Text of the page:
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Hemingway begins by narrating his short story "A Clean Well-Lighted Place" in the 'Third Person Omniscient Author' point of view but soon switches over to the dramatic method. Most of the story is presented as a play in two scenes which is being enacted right in front of our eyes.
The first scene begins with 'Last week he tried to commit suicide," one waiter said' and ends with 'The waiter watched him go down the street, a very old man walking unsteadily but with dignity.'
The second scene is the conversation between the married waiter whose wife is waiting for him at home and the older but lonely waiter. This scene begins as soon as the old drunken customer leaves the restaurant. It begins thus, ' "Why didn't you let him stay and drink?" the unhurried waiter asked. They were putting up the shutters. "It is not half-past two." ' and ends with ' "No, thank you," said the waiter and went out. '
In the middle of this second scene is the most interesting portion which Hemingway foregrounds by resorting to the technique of 'Stream of Consciousness' to dramatise the consciousness and thoughts of the older and lonely waiter who is under tremendous amount of stress because of his realisation of the futility and meaninglessness of old age. It begins with, ' Turning off the electric light he continued the conversation with himself' and ends with ' Hail nothing full of nothing, nothing is with thee. ' Hemingway has foregrounded the bitterness of the older waiter by parodying two of the most important daily prayers of Christians all over the world by the repeated repetition of 'nada' meaning 'nothing' to highlight the fact that in old age even religion does not provide the necessary comfort for the older waiter.
Hemingway concludes his story by once again resorting to the 'Third Person Omniscient Author' method of narration which begins with 'he disliked bars and bodegas' till the end 'many must have it.'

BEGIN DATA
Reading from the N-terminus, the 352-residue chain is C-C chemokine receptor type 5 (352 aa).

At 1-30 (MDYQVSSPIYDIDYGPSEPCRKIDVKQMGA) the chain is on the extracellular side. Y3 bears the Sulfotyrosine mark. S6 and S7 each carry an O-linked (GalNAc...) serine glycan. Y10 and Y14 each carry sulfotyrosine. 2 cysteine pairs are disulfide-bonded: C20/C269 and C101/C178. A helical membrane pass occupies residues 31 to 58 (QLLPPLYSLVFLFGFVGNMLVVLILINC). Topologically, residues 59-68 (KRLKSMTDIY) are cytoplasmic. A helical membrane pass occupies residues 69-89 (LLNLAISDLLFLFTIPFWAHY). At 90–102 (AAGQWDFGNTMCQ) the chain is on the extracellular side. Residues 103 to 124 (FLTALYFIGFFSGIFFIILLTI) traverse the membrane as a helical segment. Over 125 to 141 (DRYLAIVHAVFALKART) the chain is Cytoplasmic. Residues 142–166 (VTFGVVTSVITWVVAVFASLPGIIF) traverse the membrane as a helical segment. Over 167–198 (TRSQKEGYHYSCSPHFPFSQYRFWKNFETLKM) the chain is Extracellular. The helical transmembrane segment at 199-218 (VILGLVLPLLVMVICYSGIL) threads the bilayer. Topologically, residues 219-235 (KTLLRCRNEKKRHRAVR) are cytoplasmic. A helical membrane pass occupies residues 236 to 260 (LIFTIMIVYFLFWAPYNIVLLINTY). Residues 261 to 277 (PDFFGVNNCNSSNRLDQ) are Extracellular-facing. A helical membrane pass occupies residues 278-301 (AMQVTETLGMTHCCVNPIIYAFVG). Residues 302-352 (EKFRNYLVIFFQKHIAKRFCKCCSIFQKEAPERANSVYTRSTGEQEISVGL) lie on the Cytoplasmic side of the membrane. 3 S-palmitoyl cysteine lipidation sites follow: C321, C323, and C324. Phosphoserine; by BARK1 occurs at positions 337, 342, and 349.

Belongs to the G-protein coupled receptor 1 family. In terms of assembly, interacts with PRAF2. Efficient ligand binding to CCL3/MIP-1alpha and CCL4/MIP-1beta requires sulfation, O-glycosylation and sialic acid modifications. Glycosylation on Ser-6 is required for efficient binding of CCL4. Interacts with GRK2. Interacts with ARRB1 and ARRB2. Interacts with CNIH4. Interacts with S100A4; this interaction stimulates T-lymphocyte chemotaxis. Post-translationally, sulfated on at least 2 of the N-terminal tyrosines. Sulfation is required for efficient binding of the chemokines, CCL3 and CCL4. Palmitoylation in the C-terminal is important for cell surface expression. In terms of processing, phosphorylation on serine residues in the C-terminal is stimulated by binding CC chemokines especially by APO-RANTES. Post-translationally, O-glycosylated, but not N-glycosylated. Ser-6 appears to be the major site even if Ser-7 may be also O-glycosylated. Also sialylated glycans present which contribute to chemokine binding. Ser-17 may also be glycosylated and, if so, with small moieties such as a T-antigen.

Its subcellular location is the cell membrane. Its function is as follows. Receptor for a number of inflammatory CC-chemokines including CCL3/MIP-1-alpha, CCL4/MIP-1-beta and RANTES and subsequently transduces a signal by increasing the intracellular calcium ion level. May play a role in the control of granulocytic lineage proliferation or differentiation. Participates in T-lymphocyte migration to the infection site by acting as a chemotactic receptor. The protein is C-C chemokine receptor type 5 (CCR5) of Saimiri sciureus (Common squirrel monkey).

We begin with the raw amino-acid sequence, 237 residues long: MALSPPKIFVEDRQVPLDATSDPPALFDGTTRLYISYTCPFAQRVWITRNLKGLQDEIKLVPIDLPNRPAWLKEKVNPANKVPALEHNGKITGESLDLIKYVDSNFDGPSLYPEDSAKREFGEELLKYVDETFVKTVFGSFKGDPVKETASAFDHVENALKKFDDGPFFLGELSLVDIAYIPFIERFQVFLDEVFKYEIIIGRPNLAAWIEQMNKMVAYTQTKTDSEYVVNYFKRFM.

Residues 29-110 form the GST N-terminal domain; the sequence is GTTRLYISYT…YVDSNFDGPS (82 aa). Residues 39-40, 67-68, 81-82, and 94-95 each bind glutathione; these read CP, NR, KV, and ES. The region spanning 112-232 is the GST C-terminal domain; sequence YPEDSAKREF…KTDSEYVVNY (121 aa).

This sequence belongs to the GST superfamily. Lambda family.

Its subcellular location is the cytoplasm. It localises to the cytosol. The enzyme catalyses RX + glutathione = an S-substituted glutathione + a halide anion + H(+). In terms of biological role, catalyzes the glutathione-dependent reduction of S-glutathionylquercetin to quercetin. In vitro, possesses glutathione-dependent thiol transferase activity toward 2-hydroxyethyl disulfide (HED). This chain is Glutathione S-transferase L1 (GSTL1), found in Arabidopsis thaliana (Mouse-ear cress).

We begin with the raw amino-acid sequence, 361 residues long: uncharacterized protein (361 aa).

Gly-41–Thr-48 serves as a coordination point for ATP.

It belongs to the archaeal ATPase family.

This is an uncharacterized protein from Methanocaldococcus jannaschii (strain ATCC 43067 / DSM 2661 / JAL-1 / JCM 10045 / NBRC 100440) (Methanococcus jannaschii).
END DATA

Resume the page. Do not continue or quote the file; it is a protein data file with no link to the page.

Thus Hemingway has used three 'points of view' in his short story:
1. The Third Person Omniscient Author point of view which is functionally more narrative and descriptive .
2. The dramatic point of view in which the readers themselves are able to see the story being enacted right in front of their eyes.
3. Perhaps the most important, The Stream of Consciousness method which takes us deep into the mind of the old and lonely waiter so that we get to know his innermost thoughts from his own point of view. The irony of situation being of course, that only the readers and the old and lonely waiter know what is going on within the mind of the old and lonely waiter and not the married waiter who is impatient to go home soon.
This celebrated story is a study in contrasts: between youth and age, belief and doubt, light and darkness. To the younger waiter, the café is only a job; to the older waiter, it is a charitable institution for which he feels personal responsibility.
Of course, he himself (the older waiter) has need of it: it is his refuge from the night, from solitude, from a sense that the universe is empty and meaningless, expressed in his revised versions of the Hail Mary and the Lord’s Prayer.
The older waiter feels kinship for the old man, not only because the waiter, too, is alone and growing old, but because both men are apparently atheists. Willing to commit suicide, the old man (unlike his pious daughter) evidently doesn’t think he has any immortal soul to fear for.
At the heart of the story is the symbol of the café, an island of light and order surrounded by night and nothingness. Contrasting images of light and darkness begin in the opening paragraph: the old man, not entirely committed either to death or to life, likes to sit in the shadow of the leaves. Every detail in the story seems meaningful.
The story has been much admired for Hemingway’s handling of point of view. The narrator is a nonparticipant who writes in the third person. He is all-knowing at the beginning of the story: in the opening paragraph we are told how the old man feels, then what the waiters know about him. From then on, until the waiters say “Good night,” the narrator remains almost perfectly objective, merely reporting visible details and dialogue. (He editorializes for a moment, though, in observing that the younger waiter employs the syntax of “stupid people.”) After the waiters part company, for the rest of the story the narrator limits himself to the thoughts and perceptions of the older waiter, who, we now see, is the central character.
It's third-person limited omniscient, as it's seen from the point-of-view of the older waiter. He's the only character whose thoughts are revealed to the reader.
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